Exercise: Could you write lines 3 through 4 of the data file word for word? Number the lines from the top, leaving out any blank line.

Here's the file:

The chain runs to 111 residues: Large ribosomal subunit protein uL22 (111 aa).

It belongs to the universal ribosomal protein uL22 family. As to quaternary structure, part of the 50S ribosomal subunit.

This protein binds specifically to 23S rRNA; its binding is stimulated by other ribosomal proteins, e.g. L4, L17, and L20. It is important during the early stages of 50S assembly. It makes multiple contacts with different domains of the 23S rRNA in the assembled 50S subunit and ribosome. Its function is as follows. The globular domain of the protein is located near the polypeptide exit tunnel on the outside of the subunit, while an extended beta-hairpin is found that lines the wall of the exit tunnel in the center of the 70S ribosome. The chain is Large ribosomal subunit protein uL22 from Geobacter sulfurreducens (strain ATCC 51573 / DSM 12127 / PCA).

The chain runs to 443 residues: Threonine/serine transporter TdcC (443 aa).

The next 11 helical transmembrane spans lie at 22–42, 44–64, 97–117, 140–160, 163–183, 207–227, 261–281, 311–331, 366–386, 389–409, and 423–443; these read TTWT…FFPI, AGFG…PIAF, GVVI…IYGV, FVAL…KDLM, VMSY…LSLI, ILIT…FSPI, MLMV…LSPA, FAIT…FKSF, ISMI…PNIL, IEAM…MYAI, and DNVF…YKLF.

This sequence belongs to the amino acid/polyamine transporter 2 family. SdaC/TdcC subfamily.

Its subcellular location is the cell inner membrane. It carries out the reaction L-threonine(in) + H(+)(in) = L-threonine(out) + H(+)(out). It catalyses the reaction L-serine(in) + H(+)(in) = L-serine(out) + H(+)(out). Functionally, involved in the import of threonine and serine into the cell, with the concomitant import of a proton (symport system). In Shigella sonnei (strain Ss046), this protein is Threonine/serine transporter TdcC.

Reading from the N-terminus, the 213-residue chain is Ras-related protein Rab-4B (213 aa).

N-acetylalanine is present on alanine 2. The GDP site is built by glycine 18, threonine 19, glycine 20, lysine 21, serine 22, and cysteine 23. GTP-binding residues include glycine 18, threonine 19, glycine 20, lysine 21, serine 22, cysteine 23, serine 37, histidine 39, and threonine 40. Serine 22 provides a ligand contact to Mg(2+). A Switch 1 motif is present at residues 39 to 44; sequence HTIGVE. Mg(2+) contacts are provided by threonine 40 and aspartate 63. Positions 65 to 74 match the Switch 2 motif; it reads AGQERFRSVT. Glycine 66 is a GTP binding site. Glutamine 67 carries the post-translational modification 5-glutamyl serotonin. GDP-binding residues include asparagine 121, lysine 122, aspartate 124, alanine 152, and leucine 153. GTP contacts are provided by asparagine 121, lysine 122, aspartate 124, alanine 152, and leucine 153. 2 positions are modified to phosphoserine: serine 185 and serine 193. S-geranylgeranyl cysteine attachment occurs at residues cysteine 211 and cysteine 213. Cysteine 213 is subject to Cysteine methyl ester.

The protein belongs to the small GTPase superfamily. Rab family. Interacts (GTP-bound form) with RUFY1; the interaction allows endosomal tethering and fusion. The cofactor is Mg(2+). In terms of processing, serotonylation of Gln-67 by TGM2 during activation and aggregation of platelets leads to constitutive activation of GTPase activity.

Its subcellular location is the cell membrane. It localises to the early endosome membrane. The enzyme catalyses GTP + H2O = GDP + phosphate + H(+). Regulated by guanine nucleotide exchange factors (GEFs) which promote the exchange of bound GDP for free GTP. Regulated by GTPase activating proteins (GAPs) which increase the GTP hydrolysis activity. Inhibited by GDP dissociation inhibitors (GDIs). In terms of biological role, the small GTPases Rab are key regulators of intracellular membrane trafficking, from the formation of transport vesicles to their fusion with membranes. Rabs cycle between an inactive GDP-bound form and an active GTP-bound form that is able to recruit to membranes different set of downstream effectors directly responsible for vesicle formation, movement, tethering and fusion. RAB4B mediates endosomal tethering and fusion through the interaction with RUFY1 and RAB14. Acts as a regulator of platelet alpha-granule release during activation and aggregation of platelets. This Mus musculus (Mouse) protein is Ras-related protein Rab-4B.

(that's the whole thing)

This protein binds specifically to 23S rRNA; its binding is stimulated by other ribosomal proteins, e.g. L4, L17, and L20. It is important during the early stages of 50S assembly. It makes multiple contacts with different domains of the 23S rRNA in the assembled 50S subunit and ribosome. Its function is as follows. The globular domain of the protein is located near the polypeptide exit tunnel on the outside of the subunit, while an extended beta-hairpin is found that lines the wall of the exit tunnel in the center of the 70S ribosome. The chain is Large ribosomal subunit protein uL22 from Geobacter sulfurreducens (strain ATCC 51573 / DSM 12127 / PCA).

The chain runs to 443 residues: Threonine/serine transporter TdcC (443 aa).